Iran vs. Turkey: The Mideast’s Perpetual Rivalry
News that Iran’s and Turkey’s governments have reached an accord on Idlib — a Syrian town that is now the focus of American interests — brings relations between two of the largest and most influential states in the Middle East momentarily out of the shadows.
So what does the recent accord signify, and how will Iran and Turkey’s competition influence the region’s future?
Iranian and Turkish parallels are noteworthy. Both countries have populations of 80 million. (Egypt, the region’s third-largest country, has 96 million.) Both boast ancient civilizations, long imperial histories, past tensions with Russia and a successful avoidance of European colonialism. In modern times, each came under the rule of a ruthless modernizer after World War I, followed more recently by an even more repressive Islamist leader.
The countries’ current leaders — Iran’s Ali Khamenei and Turkey’s Recep Tayyip Erdoğan — enjoy near-absolute power. Further, both feverishly try to hide this reality under a large and noisy apparatus of elections, parliaments, cabinets, laws and NGOs. Both countries aspire to lead the entire Muslim community. In an era of muted anti-Zionism from Arab states, Tehran and Ankara now lead the charge, with the Islamic Republic of Iran loudly denying the Holocaust, and the Republic of Turkey comparing Israelis to Nazis.
In several ways, Iranians lead the Turks, but the latter are catching up. Ayatollah Khomeini came to power in Iran in 1979, and Erdoğan in 2002. Iran has long enjoyed massive oil and gas reserves, but Turkey has recently built an impressive economic base. Tehran deploys forces abroad, dominating four Arab capitals, while Ankara still fights domestic opponents, especially Gülenists and Kurds. Both governments despise the West, but Iran’s is openly hostile to it, while Turkey formally remains in NATO and ostensibly seeks European Union membership.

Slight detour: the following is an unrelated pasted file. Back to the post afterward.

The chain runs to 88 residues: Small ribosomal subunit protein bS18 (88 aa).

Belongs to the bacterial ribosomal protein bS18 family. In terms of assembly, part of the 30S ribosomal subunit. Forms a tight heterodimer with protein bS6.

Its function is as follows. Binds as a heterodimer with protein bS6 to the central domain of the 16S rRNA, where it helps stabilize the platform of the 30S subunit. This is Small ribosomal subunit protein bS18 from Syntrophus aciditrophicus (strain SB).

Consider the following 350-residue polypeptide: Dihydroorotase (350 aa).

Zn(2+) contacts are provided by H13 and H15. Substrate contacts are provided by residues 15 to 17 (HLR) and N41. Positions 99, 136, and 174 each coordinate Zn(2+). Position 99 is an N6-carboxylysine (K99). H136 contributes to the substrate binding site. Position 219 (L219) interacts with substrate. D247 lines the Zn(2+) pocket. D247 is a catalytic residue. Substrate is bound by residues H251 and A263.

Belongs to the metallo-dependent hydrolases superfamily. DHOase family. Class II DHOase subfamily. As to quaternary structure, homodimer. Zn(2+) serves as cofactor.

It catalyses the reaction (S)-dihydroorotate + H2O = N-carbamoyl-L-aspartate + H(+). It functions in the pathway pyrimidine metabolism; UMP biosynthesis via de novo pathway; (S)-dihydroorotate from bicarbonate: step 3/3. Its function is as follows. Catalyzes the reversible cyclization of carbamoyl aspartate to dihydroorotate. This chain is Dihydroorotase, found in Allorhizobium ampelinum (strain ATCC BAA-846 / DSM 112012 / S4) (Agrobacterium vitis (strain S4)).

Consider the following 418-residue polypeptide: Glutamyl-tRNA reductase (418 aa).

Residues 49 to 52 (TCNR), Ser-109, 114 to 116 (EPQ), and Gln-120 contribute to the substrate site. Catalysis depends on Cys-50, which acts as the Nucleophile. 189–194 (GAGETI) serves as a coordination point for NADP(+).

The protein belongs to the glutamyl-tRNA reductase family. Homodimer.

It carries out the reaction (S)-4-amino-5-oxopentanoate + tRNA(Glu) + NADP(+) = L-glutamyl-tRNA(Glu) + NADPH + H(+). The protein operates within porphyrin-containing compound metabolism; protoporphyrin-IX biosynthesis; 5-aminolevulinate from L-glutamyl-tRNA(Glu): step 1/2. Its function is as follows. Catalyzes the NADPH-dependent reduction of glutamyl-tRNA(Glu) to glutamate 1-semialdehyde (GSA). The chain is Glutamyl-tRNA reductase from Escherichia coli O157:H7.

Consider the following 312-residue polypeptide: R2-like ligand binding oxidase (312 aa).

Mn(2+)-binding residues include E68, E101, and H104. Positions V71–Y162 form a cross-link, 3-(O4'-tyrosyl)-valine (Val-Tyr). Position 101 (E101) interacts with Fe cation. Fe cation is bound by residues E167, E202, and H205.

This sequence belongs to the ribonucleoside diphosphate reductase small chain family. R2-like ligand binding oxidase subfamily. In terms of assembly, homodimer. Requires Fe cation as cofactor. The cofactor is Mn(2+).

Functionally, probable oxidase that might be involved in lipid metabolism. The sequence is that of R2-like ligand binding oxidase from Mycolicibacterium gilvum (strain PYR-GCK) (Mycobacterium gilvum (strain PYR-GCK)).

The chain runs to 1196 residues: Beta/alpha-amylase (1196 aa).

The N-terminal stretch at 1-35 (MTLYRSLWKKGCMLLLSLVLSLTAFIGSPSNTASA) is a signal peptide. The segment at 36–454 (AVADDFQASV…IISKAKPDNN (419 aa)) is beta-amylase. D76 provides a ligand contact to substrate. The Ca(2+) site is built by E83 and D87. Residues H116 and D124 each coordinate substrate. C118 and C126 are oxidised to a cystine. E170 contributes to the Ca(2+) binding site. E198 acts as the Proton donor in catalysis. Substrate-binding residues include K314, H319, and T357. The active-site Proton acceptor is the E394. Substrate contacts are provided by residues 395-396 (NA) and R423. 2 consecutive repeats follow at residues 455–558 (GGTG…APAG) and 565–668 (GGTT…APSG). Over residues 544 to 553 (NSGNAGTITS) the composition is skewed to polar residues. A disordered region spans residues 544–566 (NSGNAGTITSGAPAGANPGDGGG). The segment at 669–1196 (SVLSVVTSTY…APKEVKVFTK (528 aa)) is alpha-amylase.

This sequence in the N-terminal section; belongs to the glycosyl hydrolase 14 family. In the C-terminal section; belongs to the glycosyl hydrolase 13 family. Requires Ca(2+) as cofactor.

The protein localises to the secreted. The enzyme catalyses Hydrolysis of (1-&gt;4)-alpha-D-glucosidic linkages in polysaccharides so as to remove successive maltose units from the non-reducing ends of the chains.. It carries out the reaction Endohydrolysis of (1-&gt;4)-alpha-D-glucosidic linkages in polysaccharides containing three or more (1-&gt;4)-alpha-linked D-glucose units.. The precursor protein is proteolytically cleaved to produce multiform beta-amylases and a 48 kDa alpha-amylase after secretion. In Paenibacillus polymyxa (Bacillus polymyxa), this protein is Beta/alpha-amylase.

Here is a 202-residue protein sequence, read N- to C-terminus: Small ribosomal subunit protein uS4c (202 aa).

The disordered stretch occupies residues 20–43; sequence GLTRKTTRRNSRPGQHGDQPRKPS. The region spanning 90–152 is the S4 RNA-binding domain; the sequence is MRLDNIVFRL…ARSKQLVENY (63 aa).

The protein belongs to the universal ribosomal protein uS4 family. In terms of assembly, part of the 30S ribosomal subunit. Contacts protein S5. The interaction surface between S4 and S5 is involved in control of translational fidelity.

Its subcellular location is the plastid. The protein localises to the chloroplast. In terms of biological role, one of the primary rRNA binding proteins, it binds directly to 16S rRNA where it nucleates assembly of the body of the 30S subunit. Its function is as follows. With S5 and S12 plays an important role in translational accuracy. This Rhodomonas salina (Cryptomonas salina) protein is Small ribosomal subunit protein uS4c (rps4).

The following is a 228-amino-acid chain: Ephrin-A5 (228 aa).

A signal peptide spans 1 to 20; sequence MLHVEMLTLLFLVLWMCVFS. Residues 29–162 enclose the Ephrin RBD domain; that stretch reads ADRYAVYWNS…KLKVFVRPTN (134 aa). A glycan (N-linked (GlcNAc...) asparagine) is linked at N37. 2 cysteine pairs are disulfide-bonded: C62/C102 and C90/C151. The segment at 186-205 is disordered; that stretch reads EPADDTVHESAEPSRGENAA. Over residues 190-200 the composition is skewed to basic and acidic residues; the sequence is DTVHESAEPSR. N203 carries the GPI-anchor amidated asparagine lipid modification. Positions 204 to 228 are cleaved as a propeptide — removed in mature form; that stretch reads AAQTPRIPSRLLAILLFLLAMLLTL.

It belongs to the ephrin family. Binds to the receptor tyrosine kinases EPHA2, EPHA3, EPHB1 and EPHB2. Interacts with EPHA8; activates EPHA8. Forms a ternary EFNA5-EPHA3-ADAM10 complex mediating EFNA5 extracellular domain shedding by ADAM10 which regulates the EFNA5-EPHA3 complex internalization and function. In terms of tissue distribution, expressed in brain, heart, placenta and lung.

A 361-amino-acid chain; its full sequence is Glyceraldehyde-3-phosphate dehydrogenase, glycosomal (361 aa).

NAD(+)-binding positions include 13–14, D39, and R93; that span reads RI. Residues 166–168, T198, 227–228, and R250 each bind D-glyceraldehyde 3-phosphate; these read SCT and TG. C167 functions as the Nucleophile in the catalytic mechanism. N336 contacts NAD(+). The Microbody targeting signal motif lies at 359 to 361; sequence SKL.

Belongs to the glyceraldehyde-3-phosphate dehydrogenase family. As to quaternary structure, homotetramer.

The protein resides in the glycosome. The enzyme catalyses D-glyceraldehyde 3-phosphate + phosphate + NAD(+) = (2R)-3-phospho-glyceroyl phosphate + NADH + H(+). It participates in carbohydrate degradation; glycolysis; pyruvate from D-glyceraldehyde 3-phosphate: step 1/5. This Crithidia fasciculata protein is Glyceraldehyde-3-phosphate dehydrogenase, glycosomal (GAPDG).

Khamenei’s thugs capture American sailors on the high seas, while Erdoğan’s take residents hostage. Conspiracy theories, long an Iranian art form, have made huge strides over the past two decades in Turkey, which may now boast the region’s most fantastical speculations.
Both countries became enthusiastic allies of Venezuela’s dictator, Nicolás Maduro. As head of a longer-established dictatorship, Khamenei can allow relative freedom of expression, compared with Erdoğan’s obsessive desire to control speech and thought — including what basketball players in the United States say, or what travelers transiting through Istanbul’s airport think.
The countries’ most major difference concern the attitudes of their subjects. Whereas Khamenei enjoys the support of only about 15 percent of the populace, Erdoğan can count on some 45 percent, affording Erdoğan a legitimacy and confidence that Khamenei can only dream of. In part, this results from longevity under Islamist rule. The disparate support is also explained by a difference in per capita income — which is only US $4,700 and stagnant in Iran, and $10,700 and rising in Turkey.
Regime collapse in Iran is within sight and would diminish Islamism, encouraging Muslims to move toward a more modern and moderate form of their religion. The Turkish government’s greater popularity — and more advanced version of Islamism — gives it greater staying power that makes it the more worrisome long-term opponent. Thus, the Middle East is likely to witness a grand switch, with Iran on course to moderation and Turkey becoming the region’s supreme danger.
Bilateral relations between the two countries flourished during the first years of Erdoğan’s rule (2002-10), when they shared an Islamist worldview and a suspicion of US intentions in Iraq. But relations then soured, primarily because both regimes seek foreign influence, and — as neighbors — they inevitably clash. The civil war in Syria, where Tehran backs Shiite-oriented jihadis and Ankara backs Sunni jihadis, is their biggest, but not only problem. Other matters also aggravate relations, such as supporting opposing sides in Yemen, Turkish installation of a NATO radar system that tracks Iranian activities, and Iranian support for Al Qaeda against Turkey.
Tensions have reached the point that Ali Vaez of the International Crisis Group believes that Tehran and Ankara are “on a collision course.” Left unchecked, he believes that the present dynamics point “toward greater bloodshed, growing instability and greater risks of direct … military confrontation.” More poetically, Cagaptay observes that the Middle East has room for “one shah or sultan, but not a shah and a sultan.”
In this context, the Idlib accord looks flimsy and transient. Tehran and Ankara will probably soon turn against each other — and, with renewed vigor, continue their perpetual rivalry.